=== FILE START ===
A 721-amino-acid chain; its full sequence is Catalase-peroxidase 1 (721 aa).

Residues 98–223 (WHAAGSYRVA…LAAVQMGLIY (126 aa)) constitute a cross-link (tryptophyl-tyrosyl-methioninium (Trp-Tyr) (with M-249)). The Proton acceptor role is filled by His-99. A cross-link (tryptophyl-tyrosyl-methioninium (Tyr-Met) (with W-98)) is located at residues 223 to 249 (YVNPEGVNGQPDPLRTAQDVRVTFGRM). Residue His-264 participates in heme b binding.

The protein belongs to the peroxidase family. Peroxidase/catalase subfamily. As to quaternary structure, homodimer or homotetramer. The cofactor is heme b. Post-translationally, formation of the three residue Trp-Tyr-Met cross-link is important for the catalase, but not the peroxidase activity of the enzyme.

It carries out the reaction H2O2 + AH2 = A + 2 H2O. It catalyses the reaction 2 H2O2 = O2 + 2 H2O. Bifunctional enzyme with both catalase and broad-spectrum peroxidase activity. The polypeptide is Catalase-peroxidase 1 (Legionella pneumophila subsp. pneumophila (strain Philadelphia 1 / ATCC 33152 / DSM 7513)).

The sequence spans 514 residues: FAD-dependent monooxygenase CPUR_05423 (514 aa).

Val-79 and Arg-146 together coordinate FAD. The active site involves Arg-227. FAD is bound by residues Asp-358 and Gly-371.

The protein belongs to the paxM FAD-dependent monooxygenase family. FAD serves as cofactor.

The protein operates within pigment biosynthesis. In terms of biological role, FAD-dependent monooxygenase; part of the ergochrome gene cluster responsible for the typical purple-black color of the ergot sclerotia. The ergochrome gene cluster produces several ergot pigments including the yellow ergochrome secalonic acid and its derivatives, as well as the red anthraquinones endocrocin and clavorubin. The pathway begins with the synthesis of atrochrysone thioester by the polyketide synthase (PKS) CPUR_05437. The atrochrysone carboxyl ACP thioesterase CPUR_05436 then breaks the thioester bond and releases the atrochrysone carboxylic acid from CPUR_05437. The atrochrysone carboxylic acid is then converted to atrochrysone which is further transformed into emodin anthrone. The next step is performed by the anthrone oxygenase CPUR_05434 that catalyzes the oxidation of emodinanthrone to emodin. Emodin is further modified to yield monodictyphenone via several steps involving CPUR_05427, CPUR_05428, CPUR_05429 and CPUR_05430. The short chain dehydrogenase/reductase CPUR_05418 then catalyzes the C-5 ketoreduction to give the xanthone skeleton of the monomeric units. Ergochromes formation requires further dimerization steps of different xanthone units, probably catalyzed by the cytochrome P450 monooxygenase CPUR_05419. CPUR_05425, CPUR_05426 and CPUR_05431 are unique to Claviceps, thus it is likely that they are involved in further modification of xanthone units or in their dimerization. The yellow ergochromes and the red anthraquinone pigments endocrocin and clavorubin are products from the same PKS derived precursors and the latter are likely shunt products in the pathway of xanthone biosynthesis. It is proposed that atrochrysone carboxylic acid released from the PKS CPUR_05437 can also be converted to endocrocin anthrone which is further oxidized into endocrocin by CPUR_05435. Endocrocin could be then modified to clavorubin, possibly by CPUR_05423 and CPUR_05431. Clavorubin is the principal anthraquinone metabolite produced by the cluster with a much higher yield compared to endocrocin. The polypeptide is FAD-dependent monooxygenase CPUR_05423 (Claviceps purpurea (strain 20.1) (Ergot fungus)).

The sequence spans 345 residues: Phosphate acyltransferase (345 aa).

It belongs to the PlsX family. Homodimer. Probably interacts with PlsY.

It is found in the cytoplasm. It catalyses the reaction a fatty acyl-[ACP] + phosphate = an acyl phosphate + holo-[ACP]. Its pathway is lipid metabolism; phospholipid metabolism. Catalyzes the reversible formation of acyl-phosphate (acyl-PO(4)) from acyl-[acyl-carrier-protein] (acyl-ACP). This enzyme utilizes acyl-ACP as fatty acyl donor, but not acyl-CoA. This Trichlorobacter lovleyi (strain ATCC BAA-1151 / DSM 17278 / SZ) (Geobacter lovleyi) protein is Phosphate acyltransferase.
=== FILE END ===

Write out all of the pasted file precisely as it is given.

A 721-amino-acid chain; its full sequence is Catalase-peroxidase 1 (721 aa).

Residues 98–223 (WHAAGSYRVA…LAAVQMGLIY (126 aa)) constitute a cross-link (tryptophyl-tyrosyl-methioninium (Trp-Tyr) (with M-249)). The Proton acceptor role is filled by His-99. A cross-link (tryptophyl-tyrosyl-methioninium (Tyr-Met) (with W-98)) is located at residues 223 to 249 (YVNPEGVNGQPDPLRTAQDVRVTFGRM). Residue His-264 participates in heme b binding.

The protein belongs to the peroxidase family. Peroxidase/catalase subfamily. As to quaternary structure, homodimer or homotetramer. The cofactor is heme b. Post-translationally, formation of the three residue Trp-Tyr-Met cross-link is important for the catalase, but not the peroxidase activity of the enzyme.

It carries out the reaction H2O2 + AH2 = A + 2 H2O. It catalyses the reaction 2 H2O2 = O2 + 2 H2O. Bifunctional enzyme with both catalase and broad-spectrum peroxidase activity. The polypeptide is Catalase-peroxidase 1 (Legionella pneumophila subsp. pneumophila (strain Philadelphia 1 / ATCC 33152 / DSM 7513)).

The sequence spans 514 residues: FAD-dependent monooxygenase CPUR_05423 (514 aa).

Val-79 and Arg-146 together coordinate FAD. The active site involves Arg-227. FAD is bound by residues Asp-358 and Gly-371.

The protein belongs to the paxM FAD-dependent monooxygenase family. FAD serves as cofactor.

The protein operates within pigment biosynthesis. In terms of biological role, FAD-dependent monooxygenase; part of the ergochrome gene cluster responsible for the typical purple-black color of the ergot sclerotia. The ergochrome gene cluster produces several ergot pigments including the yellow ergochrome secalonic acid and its derivatives, as well as the red anthraquinones endocrocin and clavorubin. The pathway begins with the synthesis of atrochrysone thioester by the polyketide synthase (PKS) CPUR_05437. The atrochrysone carboxyl ACP thioesterase CPUR_05436 then breaks the thioester bond and releases the atrochrysone carboxylic acid from CPUR_05437. The atrochrysone carboxylic acid is then converted to atrochrysone which is further transformed into emodin anthrone. The next step is performed by the anthrone oxygenase CPUR_05434 that catalyzes the oxidation of emodinanthrone to emodin. Emodin is further modified to yield monodictyphenone via several steps involving CPUR_05427, CPUR_05428, CPUR_05429 and CPUR_05430. The short chain dehydrogenase/reductase CPUR_05418 then catalyzes the C-5 ketoreduction to give the xanthone skeleton of the monomeric units. Ergochromes formation requires further dimerization steps of different xanthone units, probably catalyzed by the cytochrome P450 monooxygenase CPUR_05419. CPUR_05425, CPUR_05426 and CPUR_05431 are unique to Claviceps, thus it is likely that they are involved in further modification of xanthone units or in their dimerization. The yellow ergochromes and the red anthraquinone pigments endocrocin and clavorubin are products from the same PKS derived precursors and the latter are likely shunt products in the pathway of xanthone biosynthesis. It is proposed that atrochrysone carboxylic acid released from the PKS CPUR_05437 can also be converted to endocrocin anthrone which is further oxidized into endocrocin by CPUR_05435. Endocrocin could be then modified to clavorubin, possibly by CPUR_05423 and CPUR_05431. Clavorubin is the principal anthraquinone metabolite produced by the cluster with a much higher yield compared to endocrocin. The polypeptide is FAD-dependent monooxygenase CPUR_05423 (Claviceps purpurea (strain 20.1) (Ergot fungus)).

The sequence spans 345 residues: Phosphate acyltransferase (345 aa).

It belongs to the PlsX family. Homodimer. Probably interacts with PlsY.

It is found in the cytoplasm. It catalyses the reaction a fatty acyl-[ACP] + phosphate = an acyl phosphate + holo-[ACP]. Its pathway is lipid metabolism; phospholipid metabolism. Catalyzes the reversible formation of acyl-phosphate (acyl-PO(4)) from acyl-[acyl-carrier-protein] (acyl-ACP). This enzyme utilizes acyl-ACP as fatty acyl donor, but not acyl-CoA. This Trichlorobacter lovleyi (strain ATCC BAA-1151 / DSM 17278 / SZ) (Geobacter lovleyi) protein is Phosphate acyltransferase.